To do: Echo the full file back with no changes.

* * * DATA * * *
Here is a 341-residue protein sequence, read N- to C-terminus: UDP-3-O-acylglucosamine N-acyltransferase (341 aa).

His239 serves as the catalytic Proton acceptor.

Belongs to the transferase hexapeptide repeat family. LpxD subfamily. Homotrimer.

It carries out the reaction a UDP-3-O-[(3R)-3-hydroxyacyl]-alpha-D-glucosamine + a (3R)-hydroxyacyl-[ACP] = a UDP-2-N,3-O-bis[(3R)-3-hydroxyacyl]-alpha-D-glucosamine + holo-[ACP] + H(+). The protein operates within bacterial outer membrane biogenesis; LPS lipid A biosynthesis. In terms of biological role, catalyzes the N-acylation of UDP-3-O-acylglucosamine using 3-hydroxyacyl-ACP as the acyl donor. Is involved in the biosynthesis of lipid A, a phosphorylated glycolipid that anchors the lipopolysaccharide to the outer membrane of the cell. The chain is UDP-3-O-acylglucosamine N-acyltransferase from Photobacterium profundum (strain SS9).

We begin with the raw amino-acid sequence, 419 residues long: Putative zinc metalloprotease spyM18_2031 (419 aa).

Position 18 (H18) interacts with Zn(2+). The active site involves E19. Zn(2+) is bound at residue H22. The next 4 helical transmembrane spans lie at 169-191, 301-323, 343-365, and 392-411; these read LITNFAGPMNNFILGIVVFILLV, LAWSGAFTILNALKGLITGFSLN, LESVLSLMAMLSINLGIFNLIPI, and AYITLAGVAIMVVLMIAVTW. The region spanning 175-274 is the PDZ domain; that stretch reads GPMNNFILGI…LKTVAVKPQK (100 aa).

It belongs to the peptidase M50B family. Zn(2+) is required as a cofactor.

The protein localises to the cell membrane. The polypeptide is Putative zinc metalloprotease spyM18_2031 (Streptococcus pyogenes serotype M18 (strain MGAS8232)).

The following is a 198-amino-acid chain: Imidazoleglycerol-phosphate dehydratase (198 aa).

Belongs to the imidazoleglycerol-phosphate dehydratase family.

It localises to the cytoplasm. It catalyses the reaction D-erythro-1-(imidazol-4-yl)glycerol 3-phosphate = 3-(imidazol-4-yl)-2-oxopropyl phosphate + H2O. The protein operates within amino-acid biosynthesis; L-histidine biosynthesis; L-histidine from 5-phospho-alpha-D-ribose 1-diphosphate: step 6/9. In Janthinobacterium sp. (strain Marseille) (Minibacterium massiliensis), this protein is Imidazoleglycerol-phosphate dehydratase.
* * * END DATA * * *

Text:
Here is a 341-residue protein sequence, read N- to C-terminus: UDP-3-O-acylglucosamine N-acyltransferase (341 aa).

His239 serves as the catalytic Proton acceptor.

Belongs to the transferase hexapeptide repeat family. LpxD subfamily. Homotrimer.

It carries out the reaction a UDP-3-O-[(3R)-3-hydroxyacyl]-alpha-D-glucosamine + a (3R)-hydroxyacyl-[ACP] = a UDP-2-N,3-O-bis[(3R)-3-hydroxyacyl]-alpha-D-glucosamine + holo-[ACP] + H(+). The protein operates within bacterial outer membrane biogenesis; LPS lipid A biosynthesis. In terms of biological role, catalyzes the N-acylation of UDP-3-O-acylglucosamine using 3-hydroxyacyl-ACP as the acyl donor. Is involved in the biosynthesis of lipid A, a phosphorylated glycolipid that anchors the lipopolysaccharide to the outer membrane of the cell. The chain is UDP-3-O-acylglucosamine N-acyltransferase from Photobacterium profundum (strain SS9).

We begin with the raw amino-acid sequence, 419 residues long: Putative zinc metalloprotease spyM18_2031 (419 aa).

Position 18 (H18) interacts with Zn(2+). The active site involves E19. Zn(2+) is bound at residue H22. The next 4 helical transmembrane spans lie at 169-191, 301-323, 343-365, and 392-411; these read LITNFAGPMNNFILGIVVFILLV, LAWSGAFTILNALKGLITGFSLN, LESVLSLMAMLSINLGIFNLIPI, and AYITLAGVAIMVVLMIAVTW. The region spanning 175-274 is the PDZ domain; that stretch reads GPMNNFILGI…LKTVAVKPQK (100 aa).

It belongs to the peptidase M50B family. Zn(2+) is required as a cofactor.

The protein localises to the cell membrane. The polypeptide is Putative zinc metalloprotease spyM18_2031 (Streptococcus pyogenes serotype M18 (strain MGAS8232)).

The following is a 198-amino-acid chain: Imidazoleglycerol-phosphate dehydratase (198 aa).

Belongs to the imidazoleglycerol-phosphate dehydratase family.

It localises to the cytoplasm. It catalyses the reaction D-erythro-1-(imidazol-4-yl)glycerol 3-phosphate = 3-(imidazol-4-yl)-2-oxopropyl phosphate + H2O. The protein operates within amino-acid biosynthesis; L-histidine biosynthesis; L-histidine from 5-phospho-alpha-D-ribose 1-diphosphate: step 6/9. In Janthinobacterium sp. (strain Marseille) (Minibacterium massiliensis), this protein is Imidazoleglycerol-phosphate dehydratase.